Nalan kaya julie blackmon - domestic vacations
Published on: Mar 3, 2016
Transcripts - Nalan kaya julie blackmon - domestic vacations
(1) Conceptual Practise Julie Blackmon – Domestic Vacations The second photographer’s I have researched also focuses on domestic life. And how this socialises children to influence who they become. However, instead of reflecting back on past family events as an act of self-‐discovery (as Benitah had done), Blackmon’s body of work ‘Domestic Vacations’ is more of a documentation on how children behave and push the boundaries of the particularistic standards set on them by their parents through primary socialisation which influences the type of person they grow to be. Blackmon relates her work to the Dutch proverb ‘a Jan Steen household’ which originated in the 17th century and is used today to refer to a home in disarray, full of rowdy children and boisterous family gatherings. The paintings of Steen helped inspire this body of work. ßBlackmon’s photograph <-‐ Steen’s painting
As Steen’s personal narratives of family life depicted nearly 400 years ago, the conflation of art and life is an area which Blackmon has explored in photographing the everyday life of her family and the lives of her sisters and their families at home. – as she is the oldest of nine children in addition to the mother of three, so family dynamics has played a large role in her own personal life. These images are both fictional and auto-‐biographical, and reflect not only the lives today and as children growing up in a large family, but also move beyond the documentary to explore the fantastic elements of everyday lives, both imagined and real. Also, in this body of work, Blackmon expresses her struggle between living in the moment versus escaping to another reality – which in terms of domestic life could refer to living through the undesirable dynamics of family life, i.e. having to cope with children misbehaving, versus wanting to live a selfish lifestyle focusing on your individual needs and disregarding that of others. (2) Extracting the concept in 2 images You can read the concept of Blackmon’s body of work through analysing the mis-‐en-‐scene and other conventions of the image. For instance, being as Blackmon documents her very dynamic family, full of ‘life’ so to speak, her images are high in saturation and feature bright colours that represent this. Also, the iconography of items within these images represents the characteristics of the children For instance, in this image you can see a bathroom with two teenage girls dying their hair. This represents the stage of vanity in which the typical American teenage girl (as Blackmon’s family is of American culture) – reflecting in the way they have been socialised, but more to do with secondary than primary socialisation as these phases of vanity are influenced by factors outside the home – such as the media portrayal of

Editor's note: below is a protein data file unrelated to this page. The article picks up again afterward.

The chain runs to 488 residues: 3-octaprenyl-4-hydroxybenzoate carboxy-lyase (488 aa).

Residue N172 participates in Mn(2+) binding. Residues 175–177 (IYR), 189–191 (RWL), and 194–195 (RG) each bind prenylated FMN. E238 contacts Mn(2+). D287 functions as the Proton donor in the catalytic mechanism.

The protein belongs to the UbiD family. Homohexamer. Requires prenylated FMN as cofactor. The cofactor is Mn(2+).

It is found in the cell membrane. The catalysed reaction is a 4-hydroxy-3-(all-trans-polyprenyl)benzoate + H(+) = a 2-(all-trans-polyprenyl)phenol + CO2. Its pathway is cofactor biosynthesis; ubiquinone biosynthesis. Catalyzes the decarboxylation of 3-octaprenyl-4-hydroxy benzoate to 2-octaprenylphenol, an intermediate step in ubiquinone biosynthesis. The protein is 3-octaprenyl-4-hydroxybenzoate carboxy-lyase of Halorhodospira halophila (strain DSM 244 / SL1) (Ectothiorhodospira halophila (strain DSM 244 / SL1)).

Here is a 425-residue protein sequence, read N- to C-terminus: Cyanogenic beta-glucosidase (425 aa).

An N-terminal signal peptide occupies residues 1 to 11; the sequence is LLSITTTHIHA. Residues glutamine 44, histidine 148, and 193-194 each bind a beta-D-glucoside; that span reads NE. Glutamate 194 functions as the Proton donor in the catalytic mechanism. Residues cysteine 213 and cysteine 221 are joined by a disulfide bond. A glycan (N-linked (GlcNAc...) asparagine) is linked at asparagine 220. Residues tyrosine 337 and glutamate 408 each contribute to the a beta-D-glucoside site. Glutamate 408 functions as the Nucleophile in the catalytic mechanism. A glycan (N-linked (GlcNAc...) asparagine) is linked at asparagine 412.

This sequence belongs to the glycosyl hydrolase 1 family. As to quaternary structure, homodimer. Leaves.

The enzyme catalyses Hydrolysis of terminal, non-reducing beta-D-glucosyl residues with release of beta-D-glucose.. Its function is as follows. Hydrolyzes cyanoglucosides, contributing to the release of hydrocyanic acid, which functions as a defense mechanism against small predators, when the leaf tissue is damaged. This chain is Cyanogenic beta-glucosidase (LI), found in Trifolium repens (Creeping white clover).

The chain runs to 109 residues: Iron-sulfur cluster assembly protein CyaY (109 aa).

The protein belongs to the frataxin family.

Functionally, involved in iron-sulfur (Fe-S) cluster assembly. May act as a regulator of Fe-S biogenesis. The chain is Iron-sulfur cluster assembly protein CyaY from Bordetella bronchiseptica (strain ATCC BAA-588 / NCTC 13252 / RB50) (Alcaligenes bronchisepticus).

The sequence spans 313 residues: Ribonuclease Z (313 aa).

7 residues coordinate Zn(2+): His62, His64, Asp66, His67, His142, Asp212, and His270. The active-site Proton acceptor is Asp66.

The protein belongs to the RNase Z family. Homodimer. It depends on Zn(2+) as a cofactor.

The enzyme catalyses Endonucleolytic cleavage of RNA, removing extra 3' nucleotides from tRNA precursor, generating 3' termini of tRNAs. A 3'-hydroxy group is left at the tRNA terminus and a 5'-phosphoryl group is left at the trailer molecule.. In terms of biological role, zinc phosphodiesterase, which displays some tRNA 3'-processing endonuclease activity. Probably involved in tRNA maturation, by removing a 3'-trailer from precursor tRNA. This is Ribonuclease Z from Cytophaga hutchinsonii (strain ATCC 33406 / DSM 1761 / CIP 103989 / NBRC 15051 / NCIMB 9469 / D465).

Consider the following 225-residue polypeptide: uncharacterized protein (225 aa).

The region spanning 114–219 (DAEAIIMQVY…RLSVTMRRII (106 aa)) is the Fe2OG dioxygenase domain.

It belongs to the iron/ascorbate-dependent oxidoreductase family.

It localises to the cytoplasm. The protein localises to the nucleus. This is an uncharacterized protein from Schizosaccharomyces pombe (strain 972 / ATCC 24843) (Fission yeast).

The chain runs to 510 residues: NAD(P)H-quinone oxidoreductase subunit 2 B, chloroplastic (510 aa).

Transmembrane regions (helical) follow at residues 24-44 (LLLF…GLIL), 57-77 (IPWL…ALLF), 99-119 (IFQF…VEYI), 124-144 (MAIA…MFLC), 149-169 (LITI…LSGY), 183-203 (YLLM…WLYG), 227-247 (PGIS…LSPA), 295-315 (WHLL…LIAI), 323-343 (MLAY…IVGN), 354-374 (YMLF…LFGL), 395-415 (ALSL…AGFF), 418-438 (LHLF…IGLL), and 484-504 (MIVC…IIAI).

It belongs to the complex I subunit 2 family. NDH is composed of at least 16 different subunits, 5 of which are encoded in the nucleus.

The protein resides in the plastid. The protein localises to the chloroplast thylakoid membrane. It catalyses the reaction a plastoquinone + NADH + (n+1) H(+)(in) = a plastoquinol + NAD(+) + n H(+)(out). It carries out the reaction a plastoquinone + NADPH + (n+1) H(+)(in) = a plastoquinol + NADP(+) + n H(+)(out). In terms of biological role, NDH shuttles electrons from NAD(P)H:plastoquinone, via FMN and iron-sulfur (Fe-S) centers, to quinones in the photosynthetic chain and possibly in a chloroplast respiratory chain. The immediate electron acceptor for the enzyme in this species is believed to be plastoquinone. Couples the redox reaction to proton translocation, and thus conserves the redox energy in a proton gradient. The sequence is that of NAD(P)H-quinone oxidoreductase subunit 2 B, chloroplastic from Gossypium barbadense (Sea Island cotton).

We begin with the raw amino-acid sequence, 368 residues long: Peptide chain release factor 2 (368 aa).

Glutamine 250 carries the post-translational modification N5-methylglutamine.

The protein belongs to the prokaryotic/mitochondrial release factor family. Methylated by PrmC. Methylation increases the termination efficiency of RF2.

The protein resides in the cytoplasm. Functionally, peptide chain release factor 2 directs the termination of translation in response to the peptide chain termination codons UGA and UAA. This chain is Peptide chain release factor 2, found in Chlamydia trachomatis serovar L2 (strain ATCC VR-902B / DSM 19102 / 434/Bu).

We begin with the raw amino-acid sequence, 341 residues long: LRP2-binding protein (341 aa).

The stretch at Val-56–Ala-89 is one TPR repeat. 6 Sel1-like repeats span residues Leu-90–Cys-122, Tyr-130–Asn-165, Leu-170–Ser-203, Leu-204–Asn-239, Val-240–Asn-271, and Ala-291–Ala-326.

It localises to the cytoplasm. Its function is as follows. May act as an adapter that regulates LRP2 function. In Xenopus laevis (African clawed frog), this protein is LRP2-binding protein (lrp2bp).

‘beautiful’ people, and peers of the same age. Therefore, this image expresses how parents have to go through the struggle of gradually losing control over their children, as they progress with age and construct their own identities with factors, which the parents have little influence over. However, when children are at the age of which they are still at home before they start school, they are only influenced through primary socialisation – so parents have full control over the children. For instance, parents are able to set particularistic standards (which only apply to the individual). However, in wider society (through secondary socialisation) the individual is treated and charged in terms of universalistic standards, which are applied to all members, regardless of kinship ties. For example, your teacher or boss won’t care if your goldfish died the night before if you lose him business or turn up really late for a class/meeting – thus in society and in education you are judged by Universalistic standards. Furthermore, in the home you are given an ascribed status; it is fixed by birth. However, in wider society outside of the home, your status is largely achieved by meritocratic standards: for example, individuals achieve their occupational status. So you can go from living in a shabby home to having a better house through your own individual efforts (even though there are other factors, such as class, affecting this).